Liquefied alternative fuels offer great potential benefits in reducing exhaust emissions and improving fuel economy of automotive engines. In order to achieve the best performance of the engine running with such fuels, it is critical to have an appropriate fuel system. In the present work, a new electronically controlled common-rail injection system has been specially designed and tested for the direct injection of liquefied alternative fuels, since a conventional pump-line-injector injection system in the conventional diesel engine was not suitable for the purpose. Experimental work has been carried out to examine and improve matching of the fuel injection system on a new fuel injection pump test bench. The preliminary engine bench test has demonstrated that this arrangement meets the requirement for the operating characteristics of a fuel injection system in a direct injection diesel engine operating with dimethyl ether (DME).
Technical Paper

Applying boosting to gasoline HCCI operation with residual gas trapping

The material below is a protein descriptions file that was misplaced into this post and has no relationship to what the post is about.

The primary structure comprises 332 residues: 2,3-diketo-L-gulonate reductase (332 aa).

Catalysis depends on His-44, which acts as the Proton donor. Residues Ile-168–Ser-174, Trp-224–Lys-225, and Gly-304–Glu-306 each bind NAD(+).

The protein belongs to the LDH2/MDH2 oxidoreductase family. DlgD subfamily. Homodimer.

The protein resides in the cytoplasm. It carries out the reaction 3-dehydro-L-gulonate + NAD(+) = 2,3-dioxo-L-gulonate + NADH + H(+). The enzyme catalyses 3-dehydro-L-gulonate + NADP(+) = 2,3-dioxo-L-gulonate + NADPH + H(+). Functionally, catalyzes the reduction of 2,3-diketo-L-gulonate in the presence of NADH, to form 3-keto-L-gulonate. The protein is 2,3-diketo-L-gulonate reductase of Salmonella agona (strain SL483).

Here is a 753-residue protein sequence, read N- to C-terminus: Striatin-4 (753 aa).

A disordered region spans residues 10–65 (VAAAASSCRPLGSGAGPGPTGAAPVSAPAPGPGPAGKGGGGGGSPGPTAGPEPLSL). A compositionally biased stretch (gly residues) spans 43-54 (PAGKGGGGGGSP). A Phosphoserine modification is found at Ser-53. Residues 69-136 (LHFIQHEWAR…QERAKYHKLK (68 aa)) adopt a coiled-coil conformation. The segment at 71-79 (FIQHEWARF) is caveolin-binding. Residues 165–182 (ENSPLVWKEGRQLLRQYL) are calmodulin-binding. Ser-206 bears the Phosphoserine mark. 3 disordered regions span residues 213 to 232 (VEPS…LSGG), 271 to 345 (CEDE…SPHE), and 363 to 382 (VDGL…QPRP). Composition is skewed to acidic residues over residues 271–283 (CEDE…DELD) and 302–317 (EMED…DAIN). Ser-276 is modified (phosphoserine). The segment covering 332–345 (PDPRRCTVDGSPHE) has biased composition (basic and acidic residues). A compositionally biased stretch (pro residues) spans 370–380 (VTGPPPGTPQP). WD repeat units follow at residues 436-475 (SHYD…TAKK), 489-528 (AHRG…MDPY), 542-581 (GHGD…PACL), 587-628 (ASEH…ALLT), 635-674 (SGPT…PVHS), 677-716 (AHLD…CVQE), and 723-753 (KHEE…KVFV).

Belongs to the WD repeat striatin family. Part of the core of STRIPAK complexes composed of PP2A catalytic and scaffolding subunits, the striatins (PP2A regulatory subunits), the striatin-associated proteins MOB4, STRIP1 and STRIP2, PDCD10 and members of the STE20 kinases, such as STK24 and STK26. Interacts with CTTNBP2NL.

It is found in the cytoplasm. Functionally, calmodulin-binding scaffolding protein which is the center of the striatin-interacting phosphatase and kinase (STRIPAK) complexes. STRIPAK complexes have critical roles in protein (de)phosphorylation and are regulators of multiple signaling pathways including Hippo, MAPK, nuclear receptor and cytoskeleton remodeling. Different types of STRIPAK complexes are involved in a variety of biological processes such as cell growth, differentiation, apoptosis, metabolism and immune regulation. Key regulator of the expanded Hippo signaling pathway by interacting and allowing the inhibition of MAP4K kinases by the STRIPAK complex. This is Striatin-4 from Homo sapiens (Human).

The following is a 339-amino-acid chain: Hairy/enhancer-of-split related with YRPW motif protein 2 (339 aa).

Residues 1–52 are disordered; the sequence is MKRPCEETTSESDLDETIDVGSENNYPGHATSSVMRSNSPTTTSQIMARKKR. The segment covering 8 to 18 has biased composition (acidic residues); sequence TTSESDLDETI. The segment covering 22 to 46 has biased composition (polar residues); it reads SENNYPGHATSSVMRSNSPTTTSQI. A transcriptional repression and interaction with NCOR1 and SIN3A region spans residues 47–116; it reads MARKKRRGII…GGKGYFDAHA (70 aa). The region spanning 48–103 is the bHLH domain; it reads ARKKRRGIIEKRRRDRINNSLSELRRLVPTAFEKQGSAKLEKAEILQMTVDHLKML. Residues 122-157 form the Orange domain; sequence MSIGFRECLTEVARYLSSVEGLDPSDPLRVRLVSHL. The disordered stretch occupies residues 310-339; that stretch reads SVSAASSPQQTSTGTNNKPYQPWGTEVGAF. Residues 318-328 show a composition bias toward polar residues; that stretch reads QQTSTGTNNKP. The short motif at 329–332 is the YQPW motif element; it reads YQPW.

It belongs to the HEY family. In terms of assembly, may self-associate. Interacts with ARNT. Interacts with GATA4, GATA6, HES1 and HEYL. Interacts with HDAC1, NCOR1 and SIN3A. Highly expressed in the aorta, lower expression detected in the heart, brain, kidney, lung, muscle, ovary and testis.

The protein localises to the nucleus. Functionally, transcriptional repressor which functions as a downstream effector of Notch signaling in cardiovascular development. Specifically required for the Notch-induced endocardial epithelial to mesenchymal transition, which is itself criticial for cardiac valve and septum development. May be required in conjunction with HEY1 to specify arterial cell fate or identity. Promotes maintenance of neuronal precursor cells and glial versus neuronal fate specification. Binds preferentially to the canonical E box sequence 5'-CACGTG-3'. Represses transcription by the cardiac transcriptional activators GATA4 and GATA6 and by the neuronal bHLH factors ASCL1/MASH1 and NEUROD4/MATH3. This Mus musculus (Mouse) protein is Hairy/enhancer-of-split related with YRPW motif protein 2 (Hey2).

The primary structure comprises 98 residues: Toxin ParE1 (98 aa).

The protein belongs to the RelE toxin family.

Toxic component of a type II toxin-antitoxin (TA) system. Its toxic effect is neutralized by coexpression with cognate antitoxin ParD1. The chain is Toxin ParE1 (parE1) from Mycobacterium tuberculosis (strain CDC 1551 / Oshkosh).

2005-05-11
2005-01-2121
The application of Homogeneous Charge Compression Ignition (HCCI) combustion to naturally aspirated engines has shown a much reduced usable load range as compared to spark ignition (SI) engines. The approach documented here applies inlet charge boosting to gasoline HCCI operation on an engine configuration that is typical for SI gasoline engines, in conjunction with residual gas trapping. The latter helps to retain the benefits of much reduced requirement for external heating. In the present work, the achievable engine load range is controlled by the level of boost pressure while varying the amount of trapped residual gas. In addition, it was found that there is a maximum amount of boost that can be applied without intake heating for any given amount of trapped residuals. NOx emissions decrease with increasing amounts of trapped residual.